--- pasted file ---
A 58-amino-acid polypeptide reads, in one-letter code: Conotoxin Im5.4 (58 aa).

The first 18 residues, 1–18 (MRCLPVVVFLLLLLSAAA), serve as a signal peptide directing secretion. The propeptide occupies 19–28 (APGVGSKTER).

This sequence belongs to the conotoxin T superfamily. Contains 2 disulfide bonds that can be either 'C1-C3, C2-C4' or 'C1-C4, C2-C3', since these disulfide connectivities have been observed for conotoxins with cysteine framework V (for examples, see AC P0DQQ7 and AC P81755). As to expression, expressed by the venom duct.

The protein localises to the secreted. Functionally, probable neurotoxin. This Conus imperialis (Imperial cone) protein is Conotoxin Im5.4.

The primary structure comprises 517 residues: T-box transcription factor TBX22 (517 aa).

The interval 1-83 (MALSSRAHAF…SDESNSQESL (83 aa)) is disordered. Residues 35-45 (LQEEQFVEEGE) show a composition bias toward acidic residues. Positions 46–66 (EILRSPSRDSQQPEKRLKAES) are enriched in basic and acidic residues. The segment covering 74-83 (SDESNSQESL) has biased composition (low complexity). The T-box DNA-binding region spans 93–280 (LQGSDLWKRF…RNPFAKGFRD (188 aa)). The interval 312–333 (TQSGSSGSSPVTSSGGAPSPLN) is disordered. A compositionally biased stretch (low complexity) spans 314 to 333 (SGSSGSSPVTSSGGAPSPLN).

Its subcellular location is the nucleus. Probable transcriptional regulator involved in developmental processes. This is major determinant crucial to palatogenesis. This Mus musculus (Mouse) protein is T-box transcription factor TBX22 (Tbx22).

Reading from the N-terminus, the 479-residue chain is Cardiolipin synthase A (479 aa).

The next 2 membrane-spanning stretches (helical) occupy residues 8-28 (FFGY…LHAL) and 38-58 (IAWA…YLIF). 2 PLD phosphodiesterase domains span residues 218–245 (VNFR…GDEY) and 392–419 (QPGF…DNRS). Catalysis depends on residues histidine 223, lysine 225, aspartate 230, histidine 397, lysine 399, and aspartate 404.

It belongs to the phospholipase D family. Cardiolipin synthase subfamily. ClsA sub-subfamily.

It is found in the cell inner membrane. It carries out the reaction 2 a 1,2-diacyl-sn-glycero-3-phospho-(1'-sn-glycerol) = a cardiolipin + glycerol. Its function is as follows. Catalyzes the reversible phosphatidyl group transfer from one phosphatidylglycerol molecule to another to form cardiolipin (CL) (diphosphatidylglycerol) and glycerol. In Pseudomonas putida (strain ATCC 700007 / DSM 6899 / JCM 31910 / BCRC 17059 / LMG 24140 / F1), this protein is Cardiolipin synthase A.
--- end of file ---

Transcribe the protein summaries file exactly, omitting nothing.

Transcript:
A 58-amino-acid polypeptide reads, in one-letter code: Conotoxin Im5.4 (58 aa).

The first 18 residues, 1–18 (MRCLPVVVFLLLLLSAAA), serve as a signal peptide directing secretion. The propeptide occupies 19–28 (APGVGSKTER).

This sequence belongs to the conotoxin T superfamily. Contains 2 disulfide bonds that can be either 'C1-C3, C2-C4' or 'C1-C4, C2-C3', since these disulfide connectivities have been observed for conotoxins with cysteine framework V (for examples, see AC P0DQQ7 and AC P81755). As to expression, expressed by the venom duct.

The protein localises to the secreted. Functionally, probable neurotoxin. This Conus imperialis (Imperial cone) protein is Conotoxin Im5.4.

The primary structure comprises 517 residues: T-box transcription factor TBX22 (517 aa).

The interval 1-83 (MALSSRAHAF…SDESNSQESL (83 aa)) is disordered. Residues 35-45 (LQEEQFVEEGE) show a composition bias toward acidic residues. Positions 46–66 (EILRSPSRDSQQPEKRLKAES) are enriched in basic and acidic residues. The segment covering 74-83 (SDESNSQESL) has biased composition (low complexity). The T-box DNA-binding region spans 93–280 (LQGSDLWKRF…RNPFAKGFRD (188 aa)). The interval 312–333 (TQSGSSGSSPVTSSGGAPSPLN) is disordered. A compositionally biased stretch (low complexity) spans 314 to 333 (SGSSGSSPVTSSGGAPSPLN).

Its subcellular location is the nucleus. Probable transcriptional regulator involved in developmental processes. This is major determinant crucial to palatogenesis. This Mus musculus (Mouse) protein is T-box transcription factor TBX22 (Tbx22).

Reading from the N-terminus, the 479-residue chain is Cardiolipin synthase A (479 aa).

The next 2 membrane-spanning stretches (helical) occupy residues 8-28 (FFGY…LHAL) and 38-58 (IAWA…YLIF). 2 PLD phosphodiesterase domains span residues 218–245 (VNFR…GDEY) and 392–419 (QPGF…DNRS). Catalysis depends on residues histidine 223, lysine 225, aspartate 230, histidine 397, lysine 399, and aspartate 404.

It belongs to the phospholipase D family. Cardiolipin synthase subfamily. ClsA sub-subfamily.

It is found in the cell inner membrane. It carries out the reaction 2 a 1,2-diacyl-sn-glycero-3-phospho-(1'-sn-glycerol) = a cardiolipin + glycerol. Its function is as follows. Catalyzes the reversible phosphatidyl group transfer from one phosphatidylglycerol molecule to another to form cardiolipin (CL) (diphosphatidylglycerol) and glycerol. In Pseudomonas putida (strain ATCC 700007 / DSM 6899 / JCM 31910 / BCRC 17059 / LMG 24140 / F1), this protein is Cardiolipin synthase A.